Pilgrims' Potpourri

Reflections on our journey with God

Go Up to the Mountain Joyful bearer of Good News October 29, 2010

Filed under: Uncategorized — dcnedsol @ 1:05 pm

Shout with a full voice our God is near. Those who hope in the Lord find their strength renewed. They fly like an eagle like an eagle they soar.

It isn´t Advent yet but this hopeful, joyous tune keeps coming to mind as we see the mountains ahead and start the ascent. Trusting God is the theme on our hearts. Some of you may know our daughter Sarah fell and hit her head Sunday evening causing her to have two subdermal hematomas. She was admitted to the ICU at St. Peter´s for observation because she was also sick to her stomach. She underwent many tests and our daughter Elizabeth came from Buffalo to advocate and oversee her care while Hilarie provided moral support by phone.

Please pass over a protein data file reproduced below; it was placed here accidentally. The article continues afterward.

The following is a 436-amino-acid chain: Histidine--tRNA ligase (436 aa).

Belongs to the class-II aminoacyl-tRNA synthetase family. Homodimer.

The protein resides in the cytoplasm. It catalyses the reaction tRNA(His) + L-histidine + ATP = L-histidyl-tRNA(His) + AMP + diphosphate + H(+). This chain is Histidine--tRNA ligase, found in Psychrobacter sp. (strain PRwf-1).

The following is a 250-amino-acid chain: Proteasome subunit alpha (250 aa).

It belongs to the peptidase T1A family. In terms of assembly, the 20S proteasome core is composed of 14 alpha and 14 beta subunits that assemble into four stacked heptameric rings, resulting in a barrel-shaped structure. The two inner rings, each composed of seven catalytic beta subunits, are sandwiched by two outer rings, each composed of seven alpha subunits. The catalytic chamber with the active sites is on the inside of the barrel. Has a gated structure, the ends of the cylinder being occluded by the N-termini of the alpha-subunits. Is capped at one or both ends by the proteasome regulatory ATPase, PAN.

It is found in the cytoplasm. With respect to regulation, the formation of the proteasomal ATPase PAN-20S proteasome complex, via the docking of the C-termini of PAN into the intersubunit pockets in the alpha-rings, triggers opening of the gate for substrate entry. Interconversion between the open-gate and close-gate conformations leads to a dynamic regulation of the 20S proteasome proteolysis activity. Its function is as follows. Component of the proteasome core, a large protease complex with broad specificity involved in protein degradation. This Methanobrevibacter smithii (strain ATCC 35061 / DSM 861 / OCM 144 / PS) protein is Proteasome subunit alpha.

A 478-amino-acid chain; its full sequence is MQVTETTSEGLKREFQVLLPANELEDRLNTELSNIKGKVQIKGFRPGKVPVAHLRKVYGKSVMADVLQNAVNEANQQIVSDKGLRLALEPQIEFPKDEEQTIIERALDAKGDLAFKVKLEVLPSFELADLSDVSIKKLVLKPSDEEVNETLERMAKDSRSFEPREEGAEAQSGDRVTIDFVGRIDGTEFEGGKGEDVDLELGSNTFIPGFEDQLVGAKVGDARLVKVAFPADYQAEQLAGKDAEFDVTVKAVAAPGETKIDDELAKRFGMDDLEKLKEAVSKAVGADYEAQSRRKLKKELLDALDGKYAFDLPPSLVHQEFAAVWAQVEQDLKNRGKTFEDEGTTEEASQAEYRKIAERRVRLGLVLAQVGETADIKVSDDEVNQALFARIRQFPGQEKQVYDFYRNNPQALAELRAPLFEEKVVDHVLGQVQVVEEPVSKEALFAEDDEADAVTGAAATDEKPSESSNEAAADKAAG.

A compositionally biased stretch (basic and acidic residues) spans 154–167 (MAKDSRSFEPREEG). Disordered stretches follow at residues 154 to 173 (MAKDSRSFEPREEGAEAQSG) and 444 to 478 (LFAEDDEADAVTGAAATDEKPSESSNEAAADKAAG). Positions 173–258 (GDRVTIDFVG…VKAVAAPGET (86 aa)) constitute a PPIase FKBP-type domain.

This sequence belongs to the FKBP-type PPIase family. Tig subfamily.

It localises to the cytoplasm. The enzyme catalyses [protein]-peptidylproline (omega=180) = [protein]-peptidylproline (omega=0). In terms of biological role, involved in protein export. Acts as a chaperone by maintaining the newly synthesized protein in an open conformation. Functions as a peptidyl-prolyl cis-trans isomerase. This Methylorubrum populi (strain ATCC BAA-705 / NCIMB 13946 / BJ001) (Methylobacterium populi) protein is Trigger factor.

It has challenged the parent in us to continue on the Camino and let God take care of our family. Depending on our children and extended family to lend a hand is not how we typically handle things. Trust is a necessary part of this journey as we go to places we have never been and walk when we are not sure the way. We sleep next to people we do not know and share all facilities with them. We are unaware of the weather forecast when we arise. We send one of our bags filled with all our belongings with total strangers each day and trust it will arrive at our next destination. We choose the destination without knowing if we will actually arrive there. “God willing¨ is a staple in our conversation when we meet other pilgrims and they ask where we plan to end our day, we say the name of the village, God willing.